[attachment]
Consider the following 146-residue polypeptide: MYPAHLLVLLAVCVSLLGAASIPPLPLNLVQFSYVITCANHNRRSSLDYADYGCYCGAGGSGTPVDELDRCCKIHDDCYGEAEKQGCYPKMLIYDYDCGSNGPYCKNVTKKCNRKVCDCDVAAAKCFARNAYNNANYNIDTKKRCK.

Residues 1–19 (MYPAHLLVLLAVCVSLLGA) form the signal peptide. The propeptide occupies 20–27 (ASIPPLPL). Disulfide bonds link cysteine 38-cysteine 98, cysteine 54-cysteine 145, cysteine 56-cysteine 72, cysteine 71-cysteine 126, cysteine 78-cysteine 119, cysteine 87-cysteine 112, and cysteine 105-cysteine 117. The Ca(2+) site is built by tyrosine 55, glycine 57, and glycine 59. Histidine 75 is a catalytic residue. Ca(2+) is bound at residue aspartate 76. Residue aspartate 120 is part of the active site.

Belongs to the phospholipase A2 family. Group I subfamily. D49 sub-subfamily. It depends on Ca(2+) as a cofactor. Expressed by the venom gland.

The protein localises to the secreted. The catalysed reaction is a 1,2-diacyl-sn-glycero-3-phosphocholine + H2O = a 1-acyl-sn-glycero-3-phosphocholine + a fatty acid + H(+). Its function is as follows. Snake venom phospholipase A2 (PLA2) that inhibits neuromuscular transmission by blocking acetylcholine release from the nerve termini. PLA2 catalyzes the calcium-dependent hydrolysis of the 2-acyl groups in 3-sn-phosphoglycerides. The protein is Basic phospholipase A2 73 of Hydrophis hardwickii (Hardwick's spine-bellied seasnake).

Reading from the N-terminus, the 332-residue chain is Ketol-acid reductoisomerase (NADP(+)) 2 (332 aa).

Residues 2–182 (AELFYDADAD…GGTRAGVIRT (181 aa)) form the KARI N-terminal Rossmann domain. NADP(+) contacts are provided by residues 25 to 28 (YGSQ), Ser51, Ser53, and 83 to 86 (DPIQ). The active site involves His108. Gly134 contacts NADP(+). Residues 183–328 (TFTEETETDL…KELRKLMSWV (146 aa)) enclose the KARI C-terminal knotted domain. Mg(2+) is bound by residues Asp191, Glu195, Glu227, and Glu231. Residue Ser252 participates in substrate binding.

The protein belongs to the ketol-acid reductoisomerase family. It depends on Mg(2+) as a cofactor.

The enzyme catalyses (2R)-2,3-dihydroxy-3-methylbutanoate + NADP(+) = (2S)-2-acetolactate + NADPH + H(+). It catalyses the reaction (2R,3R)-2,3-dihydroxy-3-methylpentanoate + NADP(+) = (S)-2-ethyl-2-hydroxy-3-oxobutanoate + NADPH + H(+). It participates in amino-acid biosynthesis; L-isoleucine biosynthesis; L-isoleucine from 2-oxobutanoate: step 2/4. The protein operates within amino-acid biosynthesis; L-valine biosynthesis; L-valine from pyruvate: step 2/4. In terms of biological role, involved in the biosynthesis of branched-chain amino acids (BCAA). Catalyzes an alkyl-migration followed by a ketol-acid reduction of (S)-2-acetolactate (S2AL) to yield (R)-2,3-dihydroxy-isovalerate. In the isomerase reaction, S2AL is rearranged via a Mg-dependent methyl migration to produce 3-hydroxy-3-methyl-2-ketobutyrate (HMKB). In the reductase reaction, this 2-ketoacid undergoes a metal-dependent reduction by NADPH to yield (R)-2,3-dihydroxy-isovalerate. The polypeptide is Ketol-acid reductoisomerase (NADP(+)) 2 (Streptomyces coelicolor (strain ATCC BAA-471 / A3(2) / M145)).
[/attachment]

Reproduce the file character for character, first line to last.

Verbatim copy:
Consider the following 146-residue polypeptide: MYPAHLLVLLAVCVSLLGAASIPPLPLNLVQFSYVITCANHNRRSSLDYADYGCYCGAGGSGTPVDELDRCCKIHDDCYGEAEKQGCYPKMLIYDYDCGSNGPYCKNVTKKCNRKVCDCDVAAAKCFARNAYNNANYNIDTKKRCK.

Residues 1–19 (MYPAHLLVLLAVCVSLLGA) form the signal peptide. The propeptide occupies 20–27 (ASIPPLPL). Disulfide bonds link cysteine 38-cysteine 98, cysteine 54-cysteine 145, cysteine 56-cysteine 72, cysteine 71-cysteine 126, cysteine 78-cysteine 119, cysteine 87-cysteine 112, and cysteine 105-cysteine 117. The Ca(2+) site is built by tyrosine 55, glycine 57, and glycine 59. Histidine 75 is a catalytic residue. Ca(2+) is bound at residue aspartate 76. Residue aspartate 120 is part of the active site.

Belongs to the phospholipase A2 family. Group I subfamily. D49 sub-subfamily. It depends on Ca(2+) as a cofactor. Expressed by the venom gland.

The protein localises to the secreted. The catalysed reaction is a 1,2-diacyl-sn-glycero-3-phosphocholine + H2O = a 1-acyl-sn-glycero-3-phosphocholine + a fatty acid + H(+). Its function is as follows. Snake venom phospholipase A2 (PLA2) that inhibits neuromuscular transmission by blocking acetylcholine release from the nerve termini. PLA2 catalyzes the calcium-dependent hydrolysis of the 2-acyl groups in 3-sn-phosphoglycerides. The protein is Basic phospholipase A2 73 of Hydrophis hardwickii (Hardwick's spine-bellied seasnake).

Reading from the N-terminus, the 332-residue chain is Ketol-acid reductoisomerase (NADP(+)) 2 (332 aa).

Residues 2–182 (AELFYDADAD…GGTRAGVIRT (181 aa)) form the KARI N-terminal Rossmann domain. NADP(+) contacts are provided by residues 25 to 28 (YGSQ), Ser51, Ser53, and 83 to 86 (DPIQ). The active site involves His108. Gly134 contacts NADP(+). Residues 183–328 (TFTEETETDL…KELRKLMSWV (146 aa)) enclose the KARI C-terminal knotted domain. Mg(2+) is bound by residues Asp191, Glu195, Glu227, and Glu231. Residue Ser252 participates in substrate binding.

The protein belongs to the ketol-acid reductoisomerase family. It depends on Mg(2+) as a cofactor.

The enzyme catalyses (2R)-2,3-dihydroxy-3-methylbutanoate + NADP(+) = (2S)-2-acetolactate + NADPH + H(+). It catalyses the reaction (2R,3R)-2,3-dihydroxy-3-methylpentanoate + NADP(+) = (S)-2-ethyl-2-hydroxy-3-oxobutanoate + NADPH + H(+). It participates in amino-acid biosynthesis; L-isoleucine biosynthesis; L-isoleucine from 2-oxobutanoate: step 2/4. The protein operates within amino-acid biosynthesis; L-valine biosynthesis; L-valine from pyruvate: step 2/4. In terms of biological role, involved in the biosynthesis of branched-chain amino acids (BCAA). Catalyzes an alkyl-migration followed by a ketol-acid reduction of (S)-2-acetolactate (S2AL) to yield (R)-2,3-dihydroxy-isovalerate. In the isomerase reaction, S2AL is rearranged via a Mg-dependent methyl migration to produce 3-hydroxy-3-methyl-2-ketobutyrate (HMKB). In the reductase reaction, this 2-ketoacid undergoes a metal-dependent reduction by NADPH to yield (R)-2,3-dihydroxy-isovalerate. The polypeptide is Ketol-acid reductoisomerase (NADP(+)) 2 (Streptomyces coelicolor (strain ATCC BAA-471 / A3(2) / M145)).